Unless you dislike sport so much that you've been living under the sea in an attempt to avoid it, you'll be aware that the World Cup is imminent. There are psyched-up faces on advertising hoardings everywhere; children just a few weeks old are being forced into the Three Lions Babygro; more and more vehicles are starting to display the St George's flag in case passing motorists should glance across and think: "I wonder which country that person supports? Probably Slovenia or something." (It may seem odd that George has come to be the symbolic figurehead of our sporting hopes, despite being a foreigner; but in that sense, he was simply the Kevin Pietersen of his day.)
Even if you've blotted all this out, there is no escape from the hype, as companies try to hitch themselves to the huge football-shaped bandwagon that's about to roll through the nation. These range from the tenuous - World Cup flavour pizzas and crisps - to the preposterous (my local estate agent's new slogan: "If you want a 'sporting chance' of achieving your property 'goal', come in!"). What next? Church billboards that say, "If you like football, you'll love Jesus"?
I'm a big enough football fan to have answered questions about it on Mastermind, and I'm English, so you can imagine I'm desperate for England to end the 44-year wait for a trophy and make us all proud this summer. Except, by "desperate" I mean "deeply ambivalent". Although this is a terrible thing to admit, I've got severe reservations about what will happen if England get their hands on sport's biggest prize.
There are a couple of reasons why. The first is that, in the past 15 years or so, football has been successfully assimilated into a "lad" culture that includes magazines which regularly assess the world's top 100 pairs of breasts, Top Gear, drinking lager that nobody bothers to pretend tastes nice, and so on. Vocally supporting England, once a sign of devotion to sport, is now a gesture associated with a particular type of masculinity; the louder you boo the Germans, the more of a "legend" you are. For a fan like me, who loves football but strongly dislikes most of the other trappings of modern manhood, this is a bit troubling.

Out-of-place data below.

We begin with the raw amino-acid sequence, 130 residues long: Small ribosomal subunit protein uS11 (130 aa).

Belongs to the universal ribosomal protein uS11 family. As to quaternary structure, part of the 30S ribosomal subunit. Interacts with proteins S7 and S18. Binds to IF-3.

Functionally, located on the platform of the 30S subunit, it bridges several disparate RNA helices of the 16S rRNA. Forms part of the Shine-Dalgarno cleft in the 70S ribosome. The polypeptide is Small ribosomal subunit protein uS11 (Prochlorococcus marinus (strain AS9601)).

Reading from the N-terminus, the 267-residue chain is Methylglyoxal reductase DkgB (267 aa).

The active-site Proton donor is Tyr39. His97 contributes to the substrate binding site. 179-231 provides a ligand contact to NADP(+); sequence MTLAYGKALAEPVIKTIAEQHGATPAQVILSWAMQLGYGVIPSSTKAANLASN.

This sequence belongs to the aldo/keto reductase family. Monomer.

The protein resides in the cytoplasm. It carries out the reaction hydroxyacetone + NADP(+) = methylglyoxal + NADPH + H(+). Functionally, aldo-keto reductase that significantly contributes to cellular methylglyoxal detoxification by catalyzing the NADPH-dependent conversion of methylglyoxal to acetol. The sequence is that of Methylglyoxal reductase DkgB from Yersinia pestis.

Coupled with this is the more general observation that, as a result of our long footballing inferiority complex, English fans tend to celebrate success in less than gracious terms. Even modest victories can result in countrywide displays of cavorting and urinating in fountains. In the event that England won the World Cup, this overexuberance would degenerate into scenes of complete anarchy. Many of the nation's men would not be sober again until 2012 at the earliest. Around every corner would be a tattooed thug warbling "Rule Britannia". In short, if our footballers did reach the summit of the world game, it would be at the expense of the country declining into a sorry, self-congratulatory shambles for a period lasting at least four years until the next World Cup.
So what's the solution? Is there a way that the discerning football fan can support England without endorsing the most brazen excesses of England-supporting - perhaps by chanting "Come on, England (but let's not get too carried away here)" or very quietly clapping the other team's goals? Is there a way for ordinary fans to reclaim the thrill of the game yet drop the increasingly off-putting baggage?
Perhaps, at this stage, there isn't. It may be that the only option is to watch England games in the company of trusted loved ones and try to forget that the "England" you're supporting, who are bravely representing your friends and family, are simultaneously representing an enormous number of drunk, lairy xenophobes.
Perhaps you have to overcome your snobbery and accept that, if you want to follow England at all, you have to embrace it in its full diversity, as a country that's as synonymous with binge drinking these days as it is with green hills and country churches. Maybe getting behind your team in the World Cup provides a welcome opportunity to extend an olive branch to all the aspects of the country you don't like.
In any case, even though it's our best team since at least 1970, the chances are that England won't win. They'll get to the semi-finals, lose on penalties, and we'll have the communal hardship of unlucky defeat, which is one of the things we do best as a nation. When that happens, I'm sure fans everywhere will take comfort from my analysis of our uneasy relationship with victory. But I'm going to move house just in case.